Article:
Simone Mayr’s Medea in Corinto, a curious work of 1813, far more popular than Cherubini’s piece during the the 19th century and last given in New York by Newell Jenkins’ Clarion Consort back in 1969, has been revived by Will Crutchfield’s new enterprise, Teatro Nuovo, for two performances—last Sunday and this Saturday—in tandem with another hit of 1813, Rossini’s Tancredi.
Of the half dozen operas I’ve seen about H.R.H. Princess Medea of Colchis and (en deuxième noces) Queen of Athens, Cavalli’s Giasone dealt with the hero’s many amorous shenanigans, Handel’s Teseo covered Medea’s unsuccessful attempt to trick her husband, King Aegeus, into poisoning his son, Theseus, Charpentier’s Medée depicted her as a satanic sorceress, Cherubini’s Medea (in Italian translation) portrayed single-minded vengeance, and Reimann’s Medea ended with her walking freely off to Delphi, contemptuously dismissing the maddened Jason.
Mayr pays full attention to Jason’s perfidy and Medea’s necromancy, the kids are killed offstage, and at the conclusion she waltzes off with King Aegeus who, in this version, had been jilted by Creusa for Jason. But Mayr’s centerpiece is a lengthy multi-part duet for Medea and Giasone in which they thrash through their relationship, just the sort of emotionally multiplex scene for which the bel canto and grand opera composers would become notable.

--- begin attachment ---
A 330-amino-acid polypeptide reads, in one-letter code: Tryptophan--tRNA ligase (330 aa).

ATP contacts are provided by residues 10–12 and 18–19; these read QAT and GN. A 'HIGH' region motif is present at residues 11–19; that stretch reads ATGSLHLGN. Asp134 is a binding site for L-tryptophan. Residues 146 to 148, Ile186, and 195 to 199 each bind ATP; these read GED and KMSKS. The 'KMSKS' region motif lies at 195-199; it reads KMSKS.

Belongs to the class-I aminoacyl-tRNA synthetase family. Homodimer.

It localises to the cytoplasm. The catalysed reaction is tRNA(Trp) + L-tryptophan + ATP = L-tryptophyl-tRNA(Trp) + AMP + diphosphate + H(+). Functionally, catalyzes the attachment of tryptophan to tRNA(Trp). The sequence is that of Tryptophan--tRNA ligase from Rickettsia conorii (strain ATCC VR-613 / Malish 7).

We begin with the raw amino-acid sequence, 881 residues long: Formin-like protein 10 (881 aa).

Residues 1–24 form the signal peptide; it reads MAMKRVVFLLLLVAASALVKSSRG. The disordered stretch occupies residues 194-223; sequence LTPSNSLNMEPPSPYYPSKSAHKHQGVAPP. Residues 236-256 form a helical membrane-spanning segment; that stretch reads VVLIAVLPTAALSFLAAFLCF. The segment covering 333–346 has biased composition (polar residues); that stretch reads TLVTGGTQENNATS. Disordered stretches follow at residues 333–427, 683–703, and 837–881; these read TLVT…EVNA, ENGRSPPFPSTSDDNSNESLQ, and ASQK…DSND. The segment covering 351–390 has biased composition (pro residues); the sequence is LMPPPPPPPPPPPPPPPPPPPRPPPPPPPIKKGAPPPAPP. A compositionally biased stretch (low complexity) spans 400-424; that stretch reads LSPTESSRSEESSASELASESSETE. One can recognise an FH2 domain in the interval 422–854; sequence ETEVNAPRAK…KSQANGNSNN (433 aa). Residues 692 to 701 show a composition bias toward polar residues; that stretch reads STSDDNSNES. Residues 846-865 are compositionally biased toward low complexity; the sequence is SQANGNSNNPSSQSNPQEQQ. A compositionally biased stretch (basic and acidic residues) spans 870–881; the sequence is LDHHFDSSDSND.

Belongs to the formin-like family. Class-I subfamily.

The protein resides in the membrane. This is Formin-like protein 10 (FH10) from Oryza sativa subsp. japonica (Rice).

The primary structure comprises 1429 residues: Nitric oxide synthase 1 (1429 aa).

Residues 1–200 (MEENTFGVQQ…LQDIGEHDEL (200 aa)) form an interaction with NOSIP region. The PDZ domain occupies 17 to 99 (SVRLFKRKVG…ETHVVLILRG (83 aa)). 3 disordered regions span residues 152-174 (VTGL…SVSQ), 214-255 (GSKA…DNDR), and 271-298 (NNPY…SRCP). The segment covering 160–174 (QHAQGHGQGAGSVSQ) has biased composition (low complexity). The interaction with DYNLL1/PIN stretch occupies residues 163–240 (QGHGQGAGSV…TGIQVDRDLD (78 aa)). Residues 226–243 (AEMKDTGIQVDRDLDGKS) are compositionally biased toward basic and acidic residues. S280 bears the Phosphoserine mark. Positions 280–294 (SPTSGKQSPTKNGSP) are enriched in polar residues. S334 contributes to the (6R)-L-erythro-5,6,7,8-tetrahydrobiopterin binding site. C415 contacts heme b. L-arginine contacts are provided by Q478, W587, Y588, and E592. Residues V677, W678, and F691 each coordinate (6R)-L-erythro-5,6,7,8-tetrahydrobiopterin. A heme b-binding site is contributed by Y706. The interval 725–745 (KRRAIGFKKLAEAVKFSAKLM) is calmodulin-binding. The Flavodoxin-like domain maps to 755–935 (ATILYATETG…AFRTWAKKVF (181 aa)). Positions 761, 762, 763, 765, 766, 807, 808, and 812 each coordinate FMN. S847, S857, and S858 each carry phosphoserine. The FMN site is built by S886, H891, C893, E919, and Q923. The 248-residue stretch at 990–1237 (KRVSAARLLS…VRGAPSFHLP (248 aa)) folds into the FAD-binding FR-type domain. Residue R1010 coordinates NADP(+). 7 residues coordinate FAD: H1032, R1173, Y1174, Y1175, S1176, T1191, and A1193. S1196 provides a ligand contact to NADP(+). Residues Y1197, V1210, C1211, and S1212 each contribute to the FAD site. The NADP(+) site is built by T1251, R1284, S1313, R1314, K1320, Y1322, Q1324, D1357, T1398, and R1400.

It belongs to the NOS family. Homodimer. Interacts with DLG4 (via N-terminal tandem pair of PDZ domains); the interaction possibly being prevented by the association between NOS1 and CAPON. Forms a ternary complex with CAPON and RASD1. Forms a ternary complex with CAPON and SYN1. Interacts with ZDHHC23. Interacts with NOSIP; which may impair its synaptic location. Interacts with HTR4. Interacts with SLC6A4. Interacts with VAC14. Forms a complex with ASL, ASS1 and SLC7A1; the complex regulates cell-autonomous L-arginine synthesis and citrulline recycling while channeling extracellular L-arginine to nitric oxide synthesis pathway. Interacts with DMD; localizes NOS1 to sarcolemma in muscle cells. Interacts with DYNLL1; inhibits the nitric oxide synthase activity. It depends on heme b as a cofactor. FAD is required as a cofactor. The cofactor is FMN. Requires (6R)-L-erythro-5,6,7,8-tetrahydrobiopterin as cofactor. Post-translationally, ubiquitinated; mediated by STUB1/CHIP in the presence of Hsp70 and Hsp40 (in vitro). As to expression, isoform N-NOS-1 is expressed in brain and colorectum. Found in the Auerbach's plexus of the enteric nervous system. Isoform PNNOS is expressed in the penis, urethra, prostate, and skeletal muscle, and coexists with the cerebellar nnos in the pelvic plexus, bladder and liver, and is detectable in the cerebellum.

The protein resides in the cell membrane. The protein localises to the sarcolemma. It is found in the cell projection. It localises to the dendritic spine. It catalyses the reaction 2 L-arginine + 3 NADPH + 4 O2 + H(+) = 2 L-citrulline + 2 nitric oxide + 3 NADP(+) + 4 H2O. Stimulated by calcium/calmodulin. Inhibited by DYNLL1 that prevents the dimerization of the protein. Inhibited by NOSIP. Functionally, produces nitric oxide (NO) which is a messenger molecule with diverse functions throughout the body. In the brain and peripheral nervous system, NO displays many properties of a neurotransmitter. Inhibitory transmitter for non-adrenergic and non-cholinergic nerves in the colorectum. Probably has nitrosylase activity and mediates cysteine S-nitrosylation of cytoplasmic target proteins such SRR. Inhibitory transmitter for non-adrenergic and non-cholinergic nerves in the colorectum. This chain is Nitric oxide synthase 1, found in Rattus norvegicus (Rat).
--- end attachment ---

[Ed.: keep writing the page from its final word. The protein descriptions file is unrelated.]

Mayr was a significant and popular figure in the era succeeding Gluck and Mozart when no one was sure what was going to become of Italian opera. In Italy itself (though they also worked elsewhere), Paisiello, Traetta, Cimarosa and Zingarelli were big names.
Mayr was born in Bavaria, though to Italian parents, but he settled when young in Bergamo, where he got a church job and founded a school, employments that did not distract him from composing dozens of operas for theaters all over the peninsula. Even Napoleon, who had rather conservative artistic tastes (dictators do, you know), tried to lure him to Paris.
From Medea in Corinto, one gathers that Mayr studied Gluck’s heroic declamation, while his orchestration owes a good deal to Mozart and Haydn. The age was one in which the advances in orchestral subtlety, varying accompaniment to mood, that we associate with Mozart were beginning to penetrate the southern world.
In Naples, at the Teatro San Carlo (which commissioned Mayr’s Medea), the largest and grandest theater in Italy, the tradition was to applaud vocal ability, surrounding it with unintrusive instrumental accompaniment. But that tradition was dying.